How has it changed your teaching practice?

“Rather than changing my teaching practice, it has motivated me to keep improving and growing as a professional.  It has also given me more confidence in myself as a MFL teacher to share my practice with colleagues. My Headteacher and governors are really pleased with the award; therefore, it is easier to get them on board when I try to implement new approaches to the teaching and learning of Spanish and projects.”

What would you say to those wishing to nominate one of their colleagues for this year’s awards?

“If you are thinking to nominate one of your colleagues, please, don’t hesitate. It is a great compliment to your colleague’s practices the mere act of nominating them. When my Headteacher told me that she had nominated me I was ecstatic just to know that someone thought I deserved to be nominated as Primary MFL teacher of the year.”

Natalie Campbell

Secondary Language Teacher of the Year 2016

Natalie Campbell

Natalie was nominated by Alison Rogers, who said: “Natalie has transformed teaching and learning not only within the MFL department, but also within the school where she is known as ‘Mrs iPad”. She understands that technology speaks to students in a language they understand, and she builds her teaching, learning and assessment around technology. Technology is a second skin, a vital tool in learning, and Natalie embraces and exploits it… The focus on technology in Natalie’s lessons means that most youngsters are already on board as the lessons are seen as fun! The enjoyment and engagement shown by the pupils translate into a high take-up for GCSE and post-16. Spanish is the second language in the school but for the past 5 years there have been more candidates in public exams for Spanish than French.”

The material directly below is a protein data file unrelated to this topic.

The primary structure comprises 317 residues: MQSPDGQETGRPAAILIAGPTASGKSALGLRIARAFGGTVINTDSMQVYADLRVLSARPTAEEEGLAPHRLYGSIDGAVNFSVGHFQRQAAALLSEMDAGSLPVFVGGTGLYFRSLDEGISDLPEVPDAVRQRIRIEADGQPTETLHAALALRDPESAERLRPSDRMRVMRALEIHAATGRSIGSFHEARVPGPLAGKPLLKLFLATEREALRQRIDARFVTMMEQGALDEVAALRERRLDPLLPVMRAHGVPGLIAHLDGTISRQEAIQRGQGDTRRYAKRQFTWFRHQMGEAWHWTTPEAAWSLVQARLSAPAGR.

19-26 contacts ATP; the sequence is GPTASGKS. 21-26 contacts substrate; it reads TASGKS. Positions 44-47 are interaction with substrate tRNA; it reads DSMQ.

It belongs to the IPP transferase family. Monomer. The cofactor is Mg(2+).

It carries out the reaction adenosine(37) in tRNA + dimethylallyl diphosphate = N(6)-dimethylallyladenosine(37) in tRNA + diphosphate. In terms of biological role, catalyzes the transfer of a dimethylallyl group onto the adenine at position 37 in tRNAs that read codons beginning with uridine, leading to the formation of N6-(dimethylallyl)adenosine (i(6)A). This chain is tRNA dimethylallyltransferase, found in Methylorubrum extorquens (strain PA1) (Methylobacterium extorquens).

In 2016, the awards were conferred at ALL’s flagship conference, Language World, which took place at Dunchurch Park, Rugby. Natalie Campbell and ALL’s President (2014-2016), Rene Koglbauer, are pictured with Routes into Languages Programme Director Mike Kelly at the awards ceremony.

About Natalie

Tell us a little bit about yourself:

“I did my PGCE at the University of Nottingham to teach both French and Spanish in 2000. I am currently the Subject Manager for Spanish at the Trinity Catholic School in Nottingham. I teach Spanish to A level and believe strongly in the use of technology to empower reluctant speakers. I was selected as an Apple Distinguished Educator in 2015 and am an active member of the global ADE community, sharing my research and ideas. I am also a Director of Learning at my school and have, so far, completed two action research projects on effective staff training with new technology and Flipped Learning. I have been doing some bespoke training on the use of iPad in MFL teaching at the University of Nottingham and for colleagues at Nottingham schools. I have been a PGCE mentor for beginning teachers for The University of Nottingham since 2012 and am part of the School of Education Language Education’s Research Group and the Modern Languages Subject Advisory Group.”